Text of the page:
A Line in the Sand: Is everything really a keepsake?
Author: Barry Kaufman & Courtney Hampson | Photographer: Photography by Anne
Here’s a fun mental exercise you can try out next time you have a few minutes to space out: Imagine your house is on fire. Are you picturing it? Okay, great, because we’re about to do something stupid.
Let’s say you’ve just called the fire department, and they’re going to be there in five minutes, tops. At this point, all your stuff is either going to be ashes or waterlogged. Either way, you can kiss that sweet eBay revenue goodbye from all those Beanie Babies you’ve been hanging onto.
But wait, you argue to yourself, picturing that limited edition Brownie the Bear going up in flames. There’s still time. You can still get in there and save one or two things. So what do you save first?
(By the way, don’t ever do this during an actual fire, because it’s totally unsafe. Get kids and pets out and stay out).
Emboldened by the fact that this is all pretend, you burst through the door, brave the searing heat, and you grab… what? Family photos? Those are irreplaceable, unless this fire is happening in 2015, in which case your family photos are in the cloud somewhere. So that leaves… important documents? Passports? Birth certificates?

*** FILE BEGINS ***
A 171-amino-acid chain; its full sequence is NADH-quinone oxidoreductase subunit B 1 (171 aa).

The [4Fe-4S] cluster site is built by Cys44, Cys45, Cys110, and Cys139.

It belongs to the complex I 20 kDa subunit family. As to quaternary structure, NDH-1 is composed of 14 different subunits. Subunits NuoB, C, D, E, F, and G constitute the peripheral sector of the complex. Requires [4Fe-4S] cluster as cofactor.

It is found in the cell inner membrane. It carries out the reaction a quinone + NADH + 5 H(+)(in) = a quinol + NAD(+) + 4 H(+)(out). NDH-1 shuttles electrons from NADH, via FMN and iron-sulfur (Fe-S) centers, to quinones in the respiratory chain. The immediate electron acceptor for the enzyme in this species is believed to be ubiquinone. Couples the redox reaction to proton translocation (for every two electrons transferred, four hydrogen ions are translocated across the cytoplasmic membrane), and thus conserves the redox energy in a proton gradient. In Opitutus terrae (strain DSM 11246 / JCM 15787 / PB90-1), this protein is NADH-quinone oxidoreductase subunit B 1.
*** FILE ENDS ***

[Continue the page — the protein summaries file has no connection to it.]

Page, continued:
Let’s say for argument’s sake that you have some kind of “go bag” with all the important documents ready to roll. You grab it, you head outside and check your watch to find that you still have four minutes. Plenty of time to grab that next-tier-down stuff.
So you go back in and grab… family heirlooms? Expensive works of art? Sports memorabilia?
So now, arms laden with great-grandma Iris’ collection of slightly racist postcards, your Jack Kirby-signed Spider-Man #1, and your official Rob Gronkowski beer bong, you escape the flames once again. You look at your watch, and wouldn’t you know it, you still have time for another trip.
My point is, how many times do you have to keep going back into that burning house, lowering your standards of what’s important each time, before you grab your fourth grade report card? My guess is you grab it approximately never. In fact, I’m willing to bet if your fourth grade report card accidentally landed on the important stuff you were carrying out, you’d shake it off so it wouldn’t slow you down.